Friday, February 18, 2011

Srinivasa Ramanujan

One of the most intriguing tales in the modern history of mathematics involves Indian-born mathematician and genius Srinivasa Ramanujan (1887-1920) who traveled to England to work with G H Hardy (1877-1947).  Poet Jonathan Holden, who writes often of matters mathematical, offers this portrait of the Indian prodigy: 

Ramanujan     by Jonathan Holden

          It was Mr Littlewood (I believe) who remarked that "every
          positive integer was one of his [Ramanujan's] personal friends."
                                  -- G. H. Hardy

This modest, mousy little boy from India
could reel off pi's digits to any
decimal place his classmates dared him to.
No mean feat.  But for Ramanujan it
was a breeze.  Pi was merely one of his
first cousins, in fact a favorite.
And his cousins were innumerable.
Each day whcn school let out he'd retire
to the silent playground where they waited,
a windless plot with neither sun nor moon.
A silent playground -- it was a funny place,
part civilized and partly wilderness.
It had some cultivated sections, but
all the rows, like footprints in the snow,
simply petered out into a white
fastness that was neither far nor near.
There was no definite horizon there.

Without a word, Ramanujan would sit
down among his friends and question them.
Some were persnickety at first, but if
he scattered seed and sat still long
enough, they'd hop right up to him.
Like sparrows, the'd eat out of his hand.
And once a number had confessed, Ramanujan
was its intimate.  Each face touched off
for him its sly Gestalt, it pulled the trigger
that the kindly puss of your old car pulls
as you pick it out among the traffic,
idling with its crotchety click-click,
it was the smell of home cooking.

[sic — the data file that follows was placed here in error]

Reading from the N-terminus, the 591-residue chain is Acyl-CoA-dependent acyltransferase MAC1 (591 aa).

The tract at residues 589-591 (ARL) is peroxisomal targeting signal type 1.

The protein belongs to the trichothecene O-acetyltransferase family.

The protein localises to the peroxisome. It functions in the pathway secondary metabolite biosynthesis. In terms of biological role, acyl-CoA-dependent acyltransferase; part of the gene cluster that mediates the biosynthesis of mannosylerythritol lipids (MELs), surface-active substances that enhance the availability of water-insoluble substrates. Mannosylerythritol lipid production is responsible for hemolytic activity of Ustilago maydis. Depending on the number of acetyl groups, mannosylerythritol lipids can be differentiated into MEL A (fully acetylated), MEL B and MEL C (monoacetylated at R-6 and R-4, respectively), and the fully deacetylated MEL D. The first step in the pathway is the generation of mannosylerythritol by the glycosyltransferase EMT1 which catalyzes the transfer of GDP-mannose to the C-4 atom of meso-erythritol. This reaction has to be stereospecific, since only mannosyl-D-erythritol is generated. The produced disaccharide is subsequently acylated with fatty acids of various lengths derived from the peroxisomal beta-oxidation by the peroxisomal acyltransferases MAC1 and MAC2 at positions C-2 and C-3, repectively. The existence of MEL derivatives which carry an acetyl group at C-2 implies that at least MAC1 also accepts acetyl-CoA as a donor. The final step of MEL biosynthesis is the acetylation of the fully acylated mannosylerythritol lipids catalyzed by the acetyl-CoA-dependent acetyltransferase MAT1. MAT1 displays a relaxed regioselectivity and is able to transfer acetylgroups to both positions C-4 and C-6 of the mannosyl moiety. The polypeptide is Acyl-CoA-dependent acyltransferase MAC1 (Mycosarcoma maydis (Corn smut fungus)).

When Hardy once casually remarked
that the integer one seven two nine
on a taxi seemed "quite dull," Ramanujan
quickened.  Why no, it was the smallest sum
of two cubes expressible in just two ways.

When he died, his room was packed.  The walls,
the clock, the close air bristled with his friends.
As he expired, softly they slipped off,
those countless cousins, all without a word,
without jostling a single speck of dust,
without leaving the slightest trace behind,
without touching anything, fled back
to haunt that playground where for thirty years
he'd shuffled out and sat.  The rest of us,
still stuck here in the shambles, go right on
sneezing with the seasons and galumph around
grabbing the daffodils too hard, bruising
the fruit, ordering the weeds to state their names,
waiting for the scent after the thunderstarm,
the shot, the drenching accident, to be
the Ramanujans of experience.

"Ramanujan" is found in Holden's collection UR-Math (State Street Press Chapbooks, 1997).   Holden's "Integrals" may be found  in an earlier posting on 22 January.   G H Hardy is best known today for his 1940 essay A Mathematician's Apology (on which I made brief comment on 30 December 2010).


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